The nice thing about a line of credit is that you can apply for an agreed amount and have that balance to use as and when you see fit. You don't need borrow the full amount you were approved for all at once, as is the case for personal loans. Also, you're only charged interest on the balance you owe on rather than on the entire approved amount. A line of credit is suitable when you're not sure how much you will need to borrow, or if you're planning to make a series of smaller purchases over a long period — such as when doing home improvements.

Low interest credit card

A credit card with a lower rate is a great alternative to a personal loan because it allows you to earn rewards and build credit while giving you access to the money you need. Even if you don't have the best credit score, you may still get approved for a low interest credit card depending on the lender.

Balance transfer credit card

Many credit card issuers offer low promotional interest rates to applicants on balance transfers from existing loans and credit cards to their new card. You may be able to pay low interest — possibly no interest — on transferred balances for six months or even a year, but there may be a balance transfer fee to pay, of between 1% and 3% of the amount transferred. This method offers great repayment flexibility, but watch out for the high interest rate you may have to pay if you haven't fully cleared your debt by the time the promotional period expires.

Home equity line of credit

This type of loan lets you borrow against the equity in your house — that is, its market value minus the current balance owing on your home loan — and can be a good way to get a loan with a lower interest rate. Lenders will be expecting you to have at least 20% equity in your home.

You need to be confident in your ability to pay back the loan before going with this option, because the lender can initiate foreclosure if you default. You should also keep an eye on your mortgage interest rate to ensure it isn't about to increase before you take out this type of loan.

Learn about personal loans

Find out how personal loans work and what to watch out for with help from Finty's team.

  • FAQs

  • Glossary

  • Pros & cons

  • Tips

Can I get a personal loan instantly?

The fastest way to get loan is to apply online. Depending on the loan term, amount, and your credit score and income, online approval time can range between a few minutes and 24 hours or more.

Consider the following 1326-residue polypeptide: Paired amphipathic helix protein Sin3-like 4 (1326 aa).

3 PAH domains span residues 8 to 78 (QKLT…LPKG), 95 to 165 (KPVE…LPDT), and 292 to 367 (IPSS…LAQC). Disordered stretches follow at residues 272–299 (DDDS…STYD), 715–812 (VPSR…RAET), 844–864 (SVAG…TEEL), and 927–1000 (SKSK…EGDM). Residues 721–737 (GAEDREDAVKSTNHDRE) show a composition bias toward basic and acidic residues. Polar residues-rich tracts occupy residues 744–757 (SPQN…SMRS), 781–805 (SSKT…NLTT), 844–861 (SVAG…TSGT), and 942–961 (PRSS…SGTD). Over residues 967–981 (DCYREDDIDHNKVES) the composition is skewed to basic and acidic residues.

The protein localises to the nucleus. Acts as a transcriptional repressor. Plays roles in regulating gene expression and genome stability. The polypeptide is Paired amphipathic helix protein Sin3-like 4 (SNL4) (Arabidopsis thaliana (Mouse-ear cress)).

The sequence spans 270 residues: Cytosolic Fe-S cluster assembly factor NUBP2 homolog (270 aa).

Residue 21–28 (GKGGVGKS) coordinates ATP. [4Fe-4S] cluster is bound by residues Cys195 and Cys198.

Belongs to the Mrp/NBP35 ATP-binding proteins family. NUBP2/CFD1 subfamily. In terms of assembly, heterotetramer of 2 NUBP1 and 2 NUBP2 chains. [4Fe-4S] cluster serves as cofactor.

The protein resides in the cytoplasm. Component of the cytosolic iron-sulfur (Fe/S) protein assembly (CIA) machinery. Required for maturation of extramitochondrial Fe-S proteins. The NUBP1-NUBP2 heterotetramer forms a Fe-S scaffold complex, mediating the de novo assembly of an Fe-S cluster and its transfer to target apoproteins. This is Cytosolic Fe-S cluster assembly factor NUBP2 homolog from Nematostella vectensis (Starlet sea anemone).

Can I get a personal loan with bad credit?

You can still be approved for a personal loan if you have bad credit, but you'll have to accept a higher interest rate and probably a lower loan amount than you might like.

Does my credit score affect the interest rate?

When it comes to loans, the best rates are a direct result of your credit score. If you have a good score you'll pay far less interest.

Does my salary affect how much I can get?

If you have a higher monthly household income you will be approved for a larger loan amount. This is assuming your credit score is at least 650. The best case scenario is having a high income with a good credit score, along with credit cards that don't have much owing on them.

How does a personal loan affect my credit score?

While this type of loan will slightly reduce your credit score when you first sign up, making payments on time will quickly build it back up once your repayment history gets reported to a credit bureau.

How is APR Calculated?

The APR (Annual Percentage Rate) is the actual cost of funds for your loan, including not only interest charges but also the effect of any fees you may have to pay upfront and/or during the loan term.

What are the average eligibility requirements for a personal loan?

You need to be a citizen or resident of Canada over the age of majority — usually 18, depending on where you live. You also need to have a Canadian credit score, and while there is no minimum score, ideally it should be at least 650. There is often no minimum income requirement, but a having a monthly household income of at least $1,000 before you apply is a good idea.

What are the main types of personal loan?

The main types of a personal loan are secured, unsecured, variable, fixed, car loans, student loans and debt consolidation loans.